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Hermandad Mexicana Nacional

NEWS
February 5, 1997 | H.G. REZA, TIMES STAFF WRITER
In late November, Hermandad Mexicana Nacional's newspaper, Union Hispana, ran a photograph of a Fullerton man and his family standing next to a 1996 Chevrolet Camaro parked in the Guaranty Chevrolet lot in Santa Ana. The photo caption congratulated the family for winning the car. However, in interviews with The Times and district attorney's investigators, the winner said he did not get the Camaro, which investigators valued at between $18,000 and $20,000.
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CALIFORNIA | LOCAL
February 23, 2000
Four years after allegations that some immigrants were improperly registered to vote, election officials are wrapping up a protracted effort to remove noncitizens from the rolls. An initial effort by the state purged the names of 561 noncitizens from the voter rolls in the 46th Congressional District. The second attempt, which is now winding up, has trimmed 330 more--with nine more expected to be deleted. The effort followed charges in 1996 by former Rep. Robert K.
CALIFORNIA | LOCAL
February 2, 1997
Worried about a backlash against immigrant voters, several hundred Latino activists demonstrated outside The Times' offices in Los Angeles and Costa Mesa on Saturday to protest coverage of alleged voter fraud in Orange County. Picketers organized by Hermandad Mexicana Nacional, a Latino rights group at the center of the ongoing controversy, waved American flags and carried placards that read "Yellow Journalism" and "Deport the L.A. Times" as they called for a boycott of the newspaper.
NEWS
May 16, 1997 | JANET WILSON, TIMES STAFF WRITER
Hermandad Mexicana Nacional, the embattled Latino rights group, has won back most of $2.1 million in state education funding it lost in February. But its financial records are being examined by the IRS, and the long-term financial outlook for the nonprofit organization is still up in the air.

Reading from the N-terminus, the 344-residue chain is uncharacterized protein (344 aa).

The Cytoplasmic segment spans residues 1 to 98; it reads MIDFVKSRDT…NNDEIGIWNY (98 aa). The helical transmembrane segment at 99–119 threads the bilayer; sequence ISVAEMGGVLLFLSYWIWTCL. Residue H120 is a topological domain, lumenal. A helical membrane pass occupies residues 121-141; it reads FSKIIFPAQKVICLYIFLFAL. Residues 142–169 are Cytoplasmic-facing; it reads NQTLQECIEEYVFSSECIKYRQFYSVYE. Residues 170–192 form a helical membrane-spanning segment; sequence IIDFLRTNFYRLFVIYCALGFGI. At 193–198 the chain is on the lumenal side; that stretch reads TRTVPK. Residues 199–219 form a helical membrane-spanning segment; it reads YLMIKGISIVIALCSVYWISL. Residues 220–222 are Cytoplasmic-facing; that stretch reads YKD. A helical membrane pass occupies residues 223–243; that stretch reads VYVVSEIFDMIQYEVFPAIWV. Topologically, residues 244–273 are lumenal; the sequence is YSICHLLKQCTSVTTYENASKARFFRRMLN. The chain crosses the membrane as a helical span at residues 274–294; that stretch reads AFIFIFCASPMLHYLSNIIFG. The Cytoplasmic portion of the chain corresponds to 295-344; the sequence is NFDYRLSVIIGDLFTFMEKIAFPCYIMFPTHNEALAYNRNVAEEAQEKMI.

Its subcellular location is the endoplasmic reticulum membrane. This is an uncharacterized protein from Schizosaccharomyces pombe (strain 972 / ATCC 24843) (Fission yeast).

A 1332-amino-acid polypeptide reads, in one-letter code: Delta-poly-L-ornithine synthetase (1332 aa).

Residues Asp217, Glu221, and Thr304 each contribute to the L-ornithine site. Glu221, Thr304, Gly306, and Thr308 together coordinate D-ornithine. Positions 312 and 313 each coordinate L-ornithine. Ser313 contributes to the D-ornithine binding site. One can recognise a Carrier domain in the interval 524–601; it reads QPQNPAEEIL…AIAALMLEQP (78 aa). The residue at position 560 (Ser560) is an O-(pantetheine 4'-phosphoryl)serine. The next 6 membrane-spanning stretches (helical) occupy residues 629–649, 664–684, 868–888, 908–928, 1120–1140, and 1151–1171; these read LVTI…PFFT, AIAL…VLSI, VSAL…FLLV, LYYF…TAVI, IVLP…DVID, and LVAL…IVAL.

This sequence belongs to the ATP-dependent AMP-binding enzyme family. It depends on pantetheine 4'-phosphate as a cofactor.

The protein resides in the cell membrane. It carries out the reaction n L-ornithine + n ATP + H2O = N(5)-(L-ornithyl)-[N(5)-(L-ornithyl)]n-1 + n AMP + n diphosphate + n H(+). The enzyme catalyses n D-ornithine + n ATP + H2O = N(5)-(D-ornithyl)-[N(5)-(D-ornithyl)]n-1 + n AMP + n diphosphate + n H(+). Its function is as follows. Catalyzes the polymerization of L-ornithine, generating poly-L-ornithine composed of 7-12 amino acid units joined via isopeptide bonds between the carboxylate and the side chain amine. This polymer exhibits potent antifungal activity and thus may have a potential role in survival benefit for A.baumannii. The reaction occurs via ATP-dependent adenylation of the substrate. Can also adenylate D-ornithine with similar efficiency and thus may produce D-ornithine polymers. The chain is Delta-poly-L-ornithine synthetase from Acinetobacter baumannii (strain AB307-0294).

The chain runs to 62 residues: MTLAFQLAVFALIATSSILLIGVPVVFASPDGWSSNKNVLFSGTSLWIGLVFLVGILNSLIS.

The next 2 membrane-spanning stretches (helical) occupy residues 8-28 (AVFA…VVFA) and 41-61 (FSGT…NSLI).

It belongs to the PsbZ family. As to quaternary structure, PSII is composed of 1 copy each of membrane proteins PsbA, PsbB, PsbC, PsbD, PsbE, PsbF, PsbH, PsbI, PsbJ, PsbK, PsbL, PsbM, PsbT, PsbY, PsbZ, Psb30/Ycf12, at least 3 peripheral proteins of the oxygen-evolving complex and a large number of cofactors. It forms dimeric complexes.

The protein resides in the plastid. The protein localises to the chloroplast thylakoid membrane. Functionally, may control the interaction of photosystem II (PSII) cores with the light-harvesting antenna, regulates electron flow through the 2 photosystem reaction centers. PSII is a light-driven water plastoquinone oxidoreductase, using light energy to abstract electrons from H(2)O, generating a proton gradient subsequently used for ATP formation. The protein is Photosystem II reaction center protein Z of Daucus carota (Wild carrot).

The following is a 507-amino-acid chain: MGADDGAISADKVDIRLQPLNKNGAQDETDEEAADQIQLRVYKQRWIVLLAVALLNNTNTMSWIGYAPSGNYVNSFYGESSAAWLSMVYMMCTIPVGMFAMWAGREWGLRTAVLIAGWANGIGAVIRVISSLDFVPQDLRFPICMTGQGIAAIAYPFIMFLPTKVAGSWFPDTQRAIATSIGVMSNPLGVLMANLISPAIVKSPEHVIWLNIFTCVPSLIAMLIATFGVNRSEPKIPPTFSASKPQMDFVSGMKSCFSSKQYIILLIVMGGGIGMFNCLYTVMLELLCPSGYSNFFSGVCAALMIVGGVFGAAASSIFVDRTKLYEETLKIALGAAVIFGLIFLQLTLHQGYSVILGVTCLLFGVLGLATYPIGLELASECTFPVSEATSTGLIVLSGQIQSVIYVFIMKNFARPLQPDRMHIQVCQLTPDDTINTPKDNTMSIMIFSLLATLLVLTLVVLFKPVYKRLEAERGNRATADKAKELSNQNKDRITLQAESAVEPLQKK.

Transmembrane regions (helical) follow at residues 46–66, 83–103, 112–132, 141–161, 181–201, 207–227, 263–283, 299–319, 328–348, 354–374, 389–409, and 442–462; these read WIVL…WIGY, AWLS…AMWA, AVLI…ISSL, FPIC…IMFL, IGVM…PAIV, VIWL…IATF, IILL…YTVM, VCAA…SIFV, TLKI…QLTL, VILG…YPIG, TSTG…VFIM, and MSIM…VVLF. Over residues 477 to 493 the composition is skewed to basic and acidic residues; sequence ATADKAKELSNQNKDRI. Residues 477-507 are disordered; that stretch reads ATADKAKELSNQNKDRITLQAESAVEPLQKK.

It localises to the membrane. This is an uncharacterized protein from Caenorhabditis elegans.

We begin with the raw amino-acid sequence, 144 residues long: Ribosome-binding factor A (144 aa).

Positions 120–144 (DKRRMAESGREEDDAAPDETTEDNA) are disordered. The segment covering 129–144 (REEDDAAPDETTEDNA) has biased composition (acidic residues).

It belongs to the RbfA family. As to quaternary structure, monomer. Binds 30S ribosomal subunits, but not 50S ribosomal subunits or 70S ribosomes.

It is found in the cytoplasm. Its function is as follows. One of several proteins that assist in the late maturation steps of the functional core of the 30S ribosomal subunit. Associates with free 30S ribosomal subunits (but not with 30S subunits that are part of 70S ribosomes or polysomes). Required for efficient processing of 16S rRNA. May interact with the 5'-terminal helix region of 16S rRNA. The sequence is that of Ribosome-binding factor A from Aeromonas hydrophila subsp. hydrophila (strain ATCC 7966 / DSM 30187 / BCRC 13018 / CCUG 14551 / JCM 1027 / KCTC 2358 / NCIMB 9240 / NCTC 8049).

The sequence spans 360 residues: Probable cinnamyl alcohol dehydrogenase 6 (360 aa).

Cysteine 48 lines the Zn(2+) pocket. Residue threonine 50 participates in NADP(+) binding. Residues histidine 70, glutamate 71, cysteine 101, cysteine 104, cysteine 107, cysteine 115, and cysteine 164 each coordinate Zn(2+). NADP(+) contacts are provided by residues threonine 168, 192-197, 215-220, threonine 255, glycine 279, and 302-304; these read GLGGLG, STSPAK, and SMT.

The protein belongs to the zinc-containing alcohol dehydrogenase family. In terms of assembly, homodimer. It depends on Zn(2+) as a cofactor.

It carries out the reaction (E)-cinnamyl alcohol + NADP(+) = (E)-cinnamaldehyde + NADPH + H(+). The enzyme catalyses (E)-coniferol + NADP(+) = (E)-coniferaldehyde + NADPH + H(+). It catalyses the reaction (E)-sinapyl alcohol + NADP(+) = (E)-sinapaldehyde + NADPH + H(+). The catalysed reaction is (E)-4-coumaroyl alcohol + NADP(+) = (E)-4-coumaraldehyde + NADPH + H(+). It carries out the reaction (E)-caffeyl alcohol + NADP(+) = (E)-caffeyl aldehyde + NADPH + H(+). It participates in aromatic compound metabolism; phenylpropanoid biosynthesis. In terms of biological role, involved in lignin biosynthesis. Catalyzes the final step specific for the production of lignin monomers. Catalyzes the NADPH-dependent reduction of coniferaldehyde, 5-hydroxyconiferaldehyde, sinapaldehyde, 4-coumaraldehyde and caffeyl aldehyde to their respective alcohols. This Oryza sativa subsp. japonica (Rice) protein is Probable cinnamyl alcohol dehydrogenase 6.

CALIFORNIA | LOCAL
June 5, 1990 | LILY ENG
About 200 people from the Latino rights group Hermandad Mexicana Nacional demonstrated against the City Council Monday night after it refused to award any federal funds to a nonprofit organization that wanted $1.4 million to build a police substation and install street lighting in the eastern part of the city. City officials say that police patrols have already been increased in the area and new lighting will be installed using other public funds.
NEWS
January 1, 1997 | NANCY CLEELAND and PETER M. WARREN, TIMES STAFF WRITERS
In response to revelations that noncitizens voted in the Nov. 5 election, the Immigration and Naturalization Service is adding language to a letter to prospective citizens that clarifies they are not citizens until they attend a swearing-in ceremony.
CALIFORNIA | LOCAL
June 12, 1997 | EFRAIN HERNANDEZ JR., TIMES STAFF WRITER
California Secretary of State Bill Jones has opened an investigation of possible illegal voter registration in Los Angeles County by an embattled Latino social services organization, authorities said Wednesday. The inquiry into Hermandad Mexicana Nacional followed a Times article Sunday reporting that 46 noncitizens said they registered to vote in the county with the group's assistance. Hermandad's voter registration activities in Orange County are already under investigation by Jones.
CALIFORNIA | LOCAL
November 30, 1997
We have recently passed the one-year anniversary of the Nov. 5, 1996, election. Yet the investigations into allegations of voter fraud in the 46th Congressional District continue to spin on. That these allegations, with their attendant rancor, have caused divisiveness and discord in the community cannot reasonably be denied. Likewise, few would dispute that given the length of time devoted to the investigation, closure is necessary and overdue. It now appears that the Orange County Grand Jury may become the first investigative body to conclude its review and issue findings.
NEWS
March 31, 1997 | JANET WILSON, TIMES STAFF WRITER
The lights are on at Hermandad Mexicana Nacional's sparkling new Los Angeles health clinic, but so far, the 20 examination rooms stand empty. In fact, the prominent immigrant rights group is $4.2 million in debt on the project, and is still negotiating a contract for doctors, nurses and medical services so it can open its doors.
NEWS
January 1, 1997 | NANCY CLEELAND, TIMES STAFF WRITER
In response to revelations that noncitizens voted in the Nov. 5 election, the Immigration and Naturalization Service is adding language to a letter to prospective citizens that clarifies they are not citizens until they attend a swearing-in ceremony.
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